Pakistanis seek to be a model for other faiths

By Jamil Khan | DUBAI

THE UAE has over 1.3 million Pakistani expatriates working in different fields. A substantial number live away from their near and dear ones, from their families and friends. Observing a month-long fasting in the UAE has a different meaning for everyone. Some who are freer socialise and spend more time fulfilling their religious duties while not forgetting the past seasons they spent with their dear ones.
Talking to The Gulf Today, a group of Pakistanis share their observations on the Holy Month Ramadan in Dubai and talk about the teachings of Islam to be reflected on by everyone.
“Ramadan is a holy month to fulfil our religious obligations like day-long fasting, prayers anPak0ramddd others which are no doubt mandatory. But we should not forget to fulfil our duties towards other human beings, “Huqooq-ul-Ebad” which is one of the biggest parts of our religion. As residents of a cosmopolitan city like Dubai, housing people from over 200 nationalities, we have to be seen as good Muslims throughout the time to follow all the teachings we have been taught which are being repeated by scholars throughout Ramadan,” says Danish Kazi.
He points out that as a Pakistani in the UAE, there are many responsibilities to discharge. “Every Pakistani in the UAE is representing the country and we have to be more conscious of reflecting the true teachings of Ramadan and the spirit that should be conveyed to others. Non-Muslims from other communities in Dubai are seeing us as we are observing fasting, praying, reciting the Quran and other modes of worship. If we know and portray ourselves as good Muslims we can answer their queries regarding the religion and the Holy Month of Ramadan,” he added.
Kazi mentions that that observing the holy month with the family is a great blessing.
Farooq Khan opines that in Dubai everyone is confined to his home and socialising is not to the extent seen in Pakistan. “Whether we are living alone or with family, we are missing our social gatherings to enjoy the true spirit of Ramadan. There are no substantial social gatherings, even between the friends and colleagues as everyone is engrossed in his own environment regardless of their profession,” he remarks.
To overcome this and bring more community members on the same page, Khan pointed that “living in the country for a couple of years we observed that the facilities and availability of public services in the UAE have made life much easier for families but the issues facing the bachelors are different,” he adds.
Faisal Mumtaz, IT Manager in a Dubai-based firm for last many years, points out that living away from the family is not easy. “Community members, those who are living as bachelors in Dubai, have been missing the gathering of families especially for Iftar. Spending the whole year without the family to work is another thing but Ramadan is not easy to forget,” he remarks.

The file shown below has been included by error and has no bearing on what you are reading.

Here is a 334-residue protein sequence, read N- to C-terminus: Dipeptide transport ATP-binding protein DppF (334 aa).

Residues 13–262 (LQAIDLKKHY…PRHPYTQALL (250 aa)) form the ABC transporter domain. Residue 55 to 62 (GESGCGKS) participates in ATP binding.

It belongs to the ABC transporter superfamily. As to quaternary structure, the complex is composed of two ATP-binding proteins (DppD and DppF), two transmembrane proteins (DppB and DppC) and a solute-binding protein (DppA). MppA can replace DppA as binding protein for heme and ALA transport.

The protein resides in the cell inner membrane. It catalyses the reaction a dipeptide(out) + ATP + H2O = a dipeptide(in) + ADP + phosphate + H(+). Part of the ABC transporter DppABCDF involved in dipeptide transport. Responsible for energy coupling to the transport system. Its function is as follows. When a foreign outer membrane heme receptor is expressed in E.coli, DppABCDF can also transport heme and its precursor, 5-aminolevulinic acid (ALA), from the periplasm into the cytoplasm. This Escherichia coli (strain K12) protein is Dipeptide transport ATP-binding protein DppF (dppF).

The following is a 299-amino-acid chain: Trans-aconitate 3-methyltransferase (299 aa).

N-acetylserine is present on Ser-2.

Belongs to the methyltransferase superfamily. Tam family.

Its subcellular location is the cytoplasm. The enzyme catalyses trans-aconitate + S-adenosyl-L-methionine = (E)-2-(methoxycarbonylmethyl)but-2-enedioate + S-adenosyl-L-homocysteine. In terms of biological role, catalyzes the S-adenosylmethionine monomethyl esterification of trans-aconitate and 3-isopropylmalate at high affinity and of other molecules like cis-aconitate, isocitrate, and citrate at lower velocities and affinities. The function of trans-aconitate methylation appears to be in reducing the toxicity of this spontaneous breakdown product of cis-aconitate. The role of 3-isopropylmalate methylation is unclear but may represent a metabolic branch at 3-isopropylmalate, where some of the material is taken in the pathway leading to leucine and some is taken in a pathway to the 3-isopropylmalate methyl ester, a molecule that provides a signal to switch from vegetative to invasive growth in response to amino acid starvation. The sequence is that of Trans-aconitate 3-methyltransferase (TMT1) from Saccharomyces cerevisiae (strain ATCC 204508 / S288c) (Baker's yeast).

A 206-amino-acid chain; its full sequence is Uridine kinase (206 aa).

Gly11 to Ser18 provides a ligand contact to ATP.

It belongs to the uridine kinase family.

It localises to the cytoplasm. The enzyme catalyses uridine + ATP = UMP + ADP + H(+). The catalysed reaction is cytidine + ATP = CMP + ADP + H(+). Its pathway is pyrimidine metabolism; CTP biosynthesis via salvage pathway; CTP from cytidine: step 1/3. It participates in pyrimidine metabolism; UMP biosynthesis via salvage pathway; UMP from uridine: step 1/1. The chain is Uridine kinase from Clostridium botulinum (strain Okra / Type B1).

“Gatherings at Iftar with friends and colleagues cannot replace the family meetings but to spend quality time away from parents and siblings, we have to create an alternative,” he mentions.
Nabeel Navid says that we have to devote more time to worship as the Holy Month of Ramadan is all about worship, spending time in charity work and helping others. “We have been busy throughout the year but we have to spend as much time praying as this month has more sanctity and every single act of worship rewards manifold.
“Being away from the family, we have more time to worship by offering regular prayers, reciting the Holy Quran, Taraweeh, as every worship has much higher rewards due to this month,” he adds.
He said that other bachelors are taking care of each other as they know the pain of living away from the family. “In my experience, I witness great hospitality from senior colleagues at the workplace and in surroundings. They extend their kindness to invite as many people for Iftar to enjoy the gathering which is one of the many good things seen in the Holy Month of Ramadan,” he adds.
Fahad Ali opines that the Ramadan is a time to engage in more worship and review ourselves what we did in the past 11 months. “Unfortunately, as an employee and living here as a bachelor creates practical problems to realise religious pursuits fully. Till dawn to dusk, we are busy earning our  bread and butter but we should not forget our primary lessons taught at home that Ramadan has a unique value and we have to spend more time in worship and  socialise with other countrymen,” he added.
“We have to meet others, help those who are underprivileged, take part in charity initiatives as we as Pakistanis have a clear-cut scope to play our role in this society,” he says.
-Published in The Gulf Today-Sharjah | June 26, 2015

~ by jamilkhan on June 26, 2015.

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